*This is the eighth piece in my surrogacy story. Thanks for following along!
When I was sent home from the hospital (just one day shy of 20 weeks along), the only plan was for me to be on strict bedrest, complete my prescription of antibiotics, and to come back to the hospital if I started contracting or bleeding. There was a chance the tear would repair itself, but that was unlikely. Most often with PPROM, the sac completely breaks open, labor begins or an infection develops.
I had asked every nurse that came into my hospital room for advice. They were all so positive and told me uplifting stories of patients who had made it to 28 weeks and even farther! They told me to keep drinking water (to replenish the fluid I was losing), to lie flat (one even suggested lowering my head) and to try to stay calm. One even closed her eyes and prayed along when my daddy visited and was praying with me. 🙂
So, my personal plan as I started bedrest was to stay flat in bed as much as possible and do everything I could to keep my body from developing an infection. I knew if that happened, the doctors would immediately induce labor or perform a C-section.
I took my prenatal every day, ate tons of fruits and veggies, and drank more water than I have in my entire life. I also drank coconut water for added hydration and electrolytes, ate yogurt for probiotic protection and drank cranberry juice for urinary tract health. Watermelon and celery gave me even more water intake (and the natural vitamins they have), and a cold quinoa salad from the Publix deli became my obsession. Several friends had suggested quinoa for its antioxidant and repairing properties, so my family stocked up on it for me. My dad even drove across town to several Publixes when the one near my house didn’t have any left.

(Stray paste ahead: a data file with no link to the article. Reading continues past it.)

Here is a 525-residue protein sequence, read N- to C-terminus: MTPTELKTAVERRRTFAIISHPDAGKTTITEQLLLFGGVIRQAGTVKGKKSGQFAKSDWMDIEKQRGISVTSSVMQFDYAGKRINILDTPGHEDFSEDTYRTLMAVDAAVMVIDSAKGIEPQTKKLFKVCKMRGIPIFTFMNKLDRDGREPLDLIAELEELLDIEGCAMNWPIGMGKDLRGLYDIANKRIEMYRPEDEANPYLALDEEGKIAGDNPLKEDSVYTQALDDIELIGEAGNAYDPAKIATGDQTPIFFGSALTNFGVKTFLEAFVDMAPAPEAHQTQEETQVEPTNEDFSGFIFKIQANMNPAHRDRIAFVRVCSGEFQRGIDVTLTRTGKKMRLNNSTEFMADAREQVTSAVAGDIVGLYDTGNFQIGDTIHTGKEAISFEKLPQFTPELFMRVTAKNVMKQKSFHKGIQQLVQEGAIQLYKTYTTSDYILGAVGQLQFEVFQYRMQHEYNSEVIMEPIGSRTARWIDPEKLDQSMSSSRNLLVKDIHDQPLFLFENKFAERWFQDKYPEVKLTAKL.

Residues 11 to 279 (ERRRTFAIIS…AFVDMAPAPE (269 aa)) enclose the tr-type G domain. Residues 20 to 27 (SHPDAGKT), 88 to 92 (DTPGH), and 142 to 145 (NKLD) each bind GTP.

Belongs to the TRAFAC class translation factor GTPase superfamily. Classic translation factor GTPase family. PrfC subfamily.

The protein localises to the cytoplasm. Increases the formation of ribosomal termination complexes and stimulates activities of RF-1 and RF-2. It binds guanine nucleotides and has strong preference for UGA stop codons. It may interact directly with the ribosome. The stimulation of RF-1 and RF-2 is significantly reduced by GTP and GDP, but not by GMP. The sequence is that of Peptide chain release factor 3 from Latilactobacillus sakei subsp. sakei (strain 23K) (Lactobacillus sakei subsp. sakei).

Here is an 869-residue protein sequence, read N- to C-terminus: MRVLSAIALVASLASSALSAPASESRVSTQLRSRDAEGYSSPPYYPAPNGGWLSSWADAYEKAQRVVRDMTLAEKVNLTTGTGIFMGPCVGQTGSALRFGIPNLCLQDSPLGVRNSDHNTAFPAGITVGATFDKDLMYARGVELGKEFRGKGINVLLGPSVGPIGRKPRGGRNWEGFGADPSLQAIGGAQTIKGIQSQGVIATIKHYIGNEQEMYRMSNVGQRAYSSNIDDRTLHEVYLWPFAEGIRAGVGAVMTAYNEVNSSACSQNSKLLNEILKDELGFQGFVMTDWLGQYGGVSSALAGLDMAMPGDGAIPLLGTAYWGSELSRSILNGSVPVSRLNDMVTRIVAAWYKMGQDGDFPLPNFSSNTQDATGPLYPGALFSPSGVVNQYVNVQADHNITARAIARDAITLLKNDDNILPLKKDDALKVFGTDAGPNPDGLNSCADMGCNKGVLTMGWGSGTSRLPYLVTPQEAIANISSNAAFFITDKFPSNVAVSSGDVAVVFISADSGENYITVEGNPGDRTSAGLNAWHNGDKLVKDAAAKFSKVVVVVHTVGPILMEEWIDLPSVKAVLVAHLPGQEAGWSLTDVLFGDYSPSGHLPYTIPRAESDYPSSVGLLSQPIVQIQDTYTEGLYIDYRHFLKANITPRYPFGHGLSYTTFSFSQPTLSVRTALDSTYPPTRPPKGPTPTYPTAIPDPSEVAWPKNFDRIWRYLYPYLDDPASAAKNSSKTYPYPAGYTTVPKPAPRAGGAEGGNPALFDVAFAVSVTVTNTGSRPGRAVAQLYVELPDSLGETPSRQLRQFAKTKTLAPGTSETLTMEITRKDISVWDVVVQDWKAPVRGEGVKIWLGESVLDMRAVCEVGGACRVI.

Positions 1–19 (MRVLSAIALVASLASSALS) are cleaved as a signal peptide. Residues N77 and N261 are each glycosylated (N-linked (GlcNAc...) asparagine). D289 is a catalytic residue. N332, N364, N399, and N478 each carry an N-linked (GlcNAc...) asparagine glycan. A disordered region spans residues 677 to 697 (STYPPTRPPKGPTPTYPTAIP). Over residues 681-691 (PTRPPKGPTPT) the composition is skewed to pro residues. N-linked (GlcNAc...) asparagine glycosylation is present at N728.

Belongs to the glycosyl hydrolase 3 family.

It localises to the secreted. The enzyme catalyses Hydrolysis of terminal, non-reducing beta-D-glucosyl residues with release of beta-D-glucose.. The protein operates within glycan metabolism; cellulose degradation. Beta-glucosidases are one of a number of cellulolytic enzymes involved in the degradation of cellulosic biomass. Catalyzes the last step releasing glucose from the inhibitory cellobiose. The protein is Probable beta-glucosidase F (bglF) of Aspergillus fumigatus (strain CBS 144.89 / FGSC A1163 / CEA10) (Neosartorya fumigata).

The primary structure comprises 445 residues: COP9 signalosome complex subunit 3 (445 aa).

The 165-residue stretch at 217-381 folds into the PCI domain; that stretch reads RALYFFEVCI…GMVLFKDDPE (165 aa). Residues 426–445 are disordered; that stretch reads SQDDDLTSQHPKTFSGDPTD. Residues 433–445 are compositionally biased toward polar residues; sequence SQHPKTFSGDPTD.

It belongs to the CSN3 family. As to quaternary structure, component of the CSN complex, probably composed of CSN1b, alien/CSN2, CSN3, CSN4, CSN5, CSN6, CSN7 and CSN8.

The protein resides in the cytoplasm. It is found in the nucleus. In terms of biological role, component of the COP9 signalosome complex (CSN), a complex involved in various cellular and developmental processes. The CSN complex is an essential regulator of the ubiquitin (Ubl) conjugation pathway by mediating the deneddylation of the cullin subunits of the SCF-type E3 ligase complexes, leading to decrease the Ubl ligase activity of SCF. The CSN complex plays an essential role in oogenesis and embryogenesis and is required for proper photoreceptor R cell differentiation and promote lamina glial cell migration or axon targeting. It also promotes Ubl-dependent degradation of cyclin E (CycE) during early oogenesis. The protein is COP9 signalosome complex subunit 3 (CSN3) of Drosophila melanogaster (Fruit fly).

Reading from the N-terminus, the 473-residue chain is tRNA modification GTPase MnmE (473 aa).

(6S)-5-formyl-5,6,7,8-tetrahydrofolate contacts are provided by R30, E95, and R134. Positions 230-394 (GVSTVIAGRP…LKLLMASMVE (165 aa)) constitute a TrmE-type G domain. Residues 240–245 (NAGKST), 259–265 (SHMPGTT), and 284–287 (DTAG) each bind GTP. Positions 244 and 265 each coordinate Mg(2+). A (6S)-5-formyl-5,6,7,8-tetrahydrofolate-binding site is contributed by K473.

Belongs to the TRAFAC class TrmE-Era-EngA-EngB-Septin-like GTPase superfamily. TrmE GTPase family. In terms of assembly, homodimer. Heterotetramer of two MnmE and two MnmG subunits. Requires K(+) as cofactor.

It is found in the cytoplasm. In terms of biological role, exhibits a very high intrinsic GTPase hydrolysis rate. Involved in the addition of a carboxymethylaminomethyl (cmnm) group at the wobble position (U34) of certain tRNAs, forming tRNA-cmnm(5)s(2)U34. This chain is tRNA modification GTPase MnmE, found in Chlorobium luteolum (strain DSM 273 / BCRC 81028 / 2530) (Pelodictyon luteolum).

A huge challenge was keeping my bladder empty (to prevent the onset of contractions) because I was supposed to lie on my back as much as possible. But, I was drinking so much water that I needed to pee all the time! And every time I tried to get out of bed, I felt a fluid leak. Ugh. So scary (and gross) and I cringed every time it happened. I was terrified that was going to be the big one that meant baby was on his way.
I desperately tried to stay calm and positive. We were referred to a specialist and had an appointment with her the following week, if the baby didn’t arrive before then. So, I celebrated each day that got us closer to the appointment.
My regular OB/GYN, Dr. Werner, called and texted several times to check in on me. She knows me so well, and knew I was staying positive and doing exactly what I was told, but I was still scared. And I was sad to be moving to a new doctor because I have such a great relationship with her (and to me, feeling comfortable with and having trust in your OB/GYN is super important). But, in this case, I needed to be with a high-risk doctor for the rest of the pregnancy.
*Not the best picture, but this is what Jeff did before he left for work every day. I had yogurt, veggies and hummus, fruit, a sandwich, extra juice, coconut water and quinoa in my cooler so I didn’t have to go downstairs or ask the babysitter to get me anything.
WE MADE IT TO APPOINTMENT DAY…
We met with the perinatologist (fetal medicine specialist) with such anticipation (and almost an excitement) for what she’d say. We had made it another week and she was a “specialist,” so we thought she would know what we needed to do to keep me from going into labor and save this sweet boy.